Geometric proof - bisector of triangle

Let triangle ABC (denoted $\triangle ABC$) be an isosceles triangle in the plane where $|AB|=|AC|$. We try to prove that the perpendicular bisector of the segment $BC$ coincides with the bisector of $\angle A$ (i.e. they are the same line when extend) and that it cuts the line $BC$ in half. The diagram shows the configuration of $\triangle ABC$.

My proof is as follows.

By definition of the angle bisector of $\angle A$, we have $\angle BAO = \angle CAO =\frac{1}{2}\angle A.$ Let the bisector of $\angle A$ intersect the line segment $BC$ at the point $O.$ As $\triangle ABC$ is isosceles, we can say that $\angle OBA =\angle ACO = \alpha \text{ (say) },$ (assume without proof) and so by side angle side (SAS) (assume without proof) we have shown that $\triangle OBA \cong \triangle OCA.$ This means that $|BO|=|OC|$ and that $\angle COB = \angle BOA=$ since both $\angle COB =\angle BOA$ and the fact that $\angle COB + \angle BOA=\pi,$ ( since $\angle COB$ is a straight angle) we conclude that $\angle AOB =\angle COB =\pi /2 .$ So we have shown that the bisector of $\angle A$ is actually the same line as the perpendicular bisector of the segment $AC$ if both lines are extended infinitely. $\ \ \ \ \square$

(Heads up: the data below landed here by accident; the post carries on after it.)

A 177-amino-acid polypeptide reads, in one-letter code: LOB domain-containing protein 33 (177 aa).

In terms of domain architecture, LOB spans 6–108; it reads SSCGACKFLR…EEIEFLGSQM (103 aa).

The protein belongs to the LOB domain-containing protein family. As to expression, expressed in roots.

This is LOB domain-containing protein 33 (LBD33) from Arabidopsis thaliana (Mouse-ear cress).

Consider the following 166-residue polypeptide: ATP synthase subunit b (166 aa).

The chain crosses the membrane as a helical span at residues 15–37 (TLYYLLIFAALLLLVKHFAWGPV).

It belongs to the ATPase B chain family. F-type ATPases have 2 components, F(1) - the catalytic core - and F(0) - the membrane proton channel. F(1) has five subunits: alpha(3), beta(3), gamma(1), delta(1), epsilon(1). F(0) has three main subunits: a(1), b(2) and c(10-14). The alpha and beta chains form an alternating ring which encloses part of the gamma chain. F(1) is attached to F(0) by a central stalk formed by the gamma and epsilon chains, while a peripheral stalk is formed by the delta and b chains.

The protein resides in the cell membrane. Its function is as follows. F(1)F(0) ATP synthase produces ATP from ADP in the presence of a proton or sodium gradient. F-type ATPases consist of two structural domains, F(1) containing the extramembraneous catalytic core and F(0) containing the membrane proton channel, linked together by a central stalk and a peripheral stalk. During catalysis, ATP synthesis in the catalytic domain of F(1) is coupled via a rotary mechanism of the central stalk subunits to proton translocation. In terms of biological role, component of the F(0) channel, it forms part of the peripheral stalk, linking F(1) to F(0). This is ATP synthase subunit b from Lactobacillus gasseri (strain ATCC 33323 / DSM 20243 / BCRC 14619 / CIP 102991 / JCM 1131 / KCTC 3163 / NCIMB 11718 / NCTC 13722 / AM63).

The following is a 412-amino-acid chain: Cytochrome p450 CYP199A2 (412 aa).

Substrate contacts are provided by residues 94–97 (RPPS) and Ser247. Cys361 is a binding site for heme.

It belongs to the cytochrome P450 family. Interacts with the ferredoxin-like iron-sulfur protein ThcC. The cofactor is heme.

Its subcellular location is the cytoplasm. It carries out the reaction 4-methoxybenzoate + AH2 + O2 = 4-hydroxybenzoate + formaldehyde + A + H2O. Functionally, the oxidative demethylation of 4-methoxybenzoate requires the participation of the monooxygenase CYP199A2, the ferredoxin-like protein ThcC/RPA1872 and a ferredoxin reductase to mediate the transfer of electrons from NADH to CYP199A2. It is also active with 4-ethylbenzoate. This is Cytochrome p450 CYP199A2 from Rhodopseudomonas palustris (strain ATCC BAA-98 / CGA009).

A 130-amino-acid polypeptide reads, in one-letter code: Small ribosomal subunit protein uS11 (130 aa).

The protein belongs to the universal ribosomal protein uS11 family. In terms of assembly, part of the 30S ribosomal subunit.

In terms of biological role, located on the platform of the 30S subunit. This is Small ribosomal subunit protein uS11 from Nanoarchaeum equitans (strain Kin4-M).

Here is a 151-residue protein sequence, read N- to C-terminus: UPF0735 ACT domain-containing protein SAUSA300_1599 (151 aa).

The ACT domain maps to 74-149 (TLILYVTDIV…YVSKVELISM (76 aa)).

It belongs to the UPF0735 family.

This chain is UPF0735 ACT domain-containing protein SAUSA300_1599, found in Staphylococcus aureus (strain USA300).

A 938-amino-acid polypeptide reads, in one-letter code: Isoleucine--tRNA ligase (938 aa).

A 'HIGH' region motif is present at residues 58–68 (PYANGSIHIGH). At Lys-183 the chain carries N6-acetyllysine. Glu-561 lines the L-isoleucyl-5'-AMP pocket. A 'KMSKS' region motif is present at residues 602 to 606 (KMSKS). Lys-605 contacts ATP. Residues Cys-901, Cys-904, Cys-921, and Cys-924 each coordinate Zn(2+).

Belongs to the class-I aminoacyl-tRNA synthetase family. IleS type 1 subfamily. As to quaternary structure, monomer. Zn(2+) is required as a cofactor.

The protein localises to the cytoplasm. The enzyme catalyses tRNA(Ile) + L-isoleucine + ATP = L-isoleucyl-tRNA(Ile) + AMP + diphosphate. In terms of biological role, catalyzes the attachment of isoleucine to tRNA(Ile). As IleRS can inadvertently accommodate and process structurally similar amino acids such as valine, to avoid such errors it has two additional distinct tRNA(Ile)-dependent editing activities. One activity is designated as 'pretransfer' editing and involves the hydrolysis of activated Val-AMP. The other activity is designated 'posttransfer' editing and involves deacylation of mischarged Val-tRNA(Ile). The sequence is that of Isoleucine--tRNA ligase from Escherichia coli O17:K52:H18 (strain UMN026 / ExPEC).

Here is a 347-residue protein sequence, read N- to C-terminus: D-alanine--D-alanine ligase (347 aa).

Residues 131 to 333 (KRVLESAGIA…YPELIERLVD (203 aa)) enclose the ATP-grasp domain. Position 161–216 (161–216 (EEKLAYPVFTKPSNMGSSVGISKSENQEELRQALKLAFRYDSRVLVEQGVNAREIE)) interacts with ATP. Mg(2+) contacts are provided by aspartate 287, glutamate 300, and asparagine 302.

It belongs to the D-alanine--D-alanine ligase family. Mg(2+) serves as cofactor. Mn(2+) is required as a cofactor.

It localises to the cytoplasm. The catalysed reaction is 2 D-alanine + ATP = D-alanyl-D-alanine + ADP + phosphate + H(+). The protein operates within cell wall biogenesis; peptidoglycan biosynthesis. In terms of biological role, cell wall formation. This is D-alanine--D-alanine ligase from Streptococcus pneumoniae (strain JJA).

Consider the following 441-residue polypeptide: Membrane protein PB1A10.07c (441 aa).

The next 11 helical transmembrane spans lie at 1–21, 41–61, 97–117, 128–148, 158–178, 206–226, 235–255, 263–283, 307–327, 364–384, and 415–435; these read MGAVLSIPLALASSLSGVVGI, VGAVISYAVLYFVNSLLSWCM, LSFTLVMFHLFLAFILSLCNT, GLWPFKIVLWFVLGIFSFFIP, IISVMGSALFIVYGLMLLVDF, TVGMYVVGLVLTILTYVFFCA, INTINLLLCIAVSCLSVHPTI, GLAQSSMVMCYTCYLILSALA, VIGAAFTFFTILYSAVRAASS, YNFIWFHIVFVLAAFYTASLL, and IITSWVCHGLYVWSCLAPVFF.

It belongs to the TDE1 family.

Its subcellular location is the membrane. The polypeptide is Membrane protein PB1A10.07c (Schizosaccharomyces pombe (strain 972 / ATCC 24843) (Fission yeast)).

Is this proof valid, or are there any mistakes or parts i'm missing?

• It seems that you made an error - the bisector is of A – Moti Oct 22 '16 at 1:20
• Apart of this the proof seems OK – Moti Oct 22 '16 at 1:22
• Yeah it's because when I wrote the proof myself the vertices were ordered differently but I just pulled this picture of an isosceles triangle off the internet. – Anon Oct 22 '16 at 12:15

The proof is perfectly fine. However, there is a simpler proof with congruent triangles. Additionally, the similar side lengths of the big triangle could equal x. With this, control a function for an angle $\theta$, and you should be fine.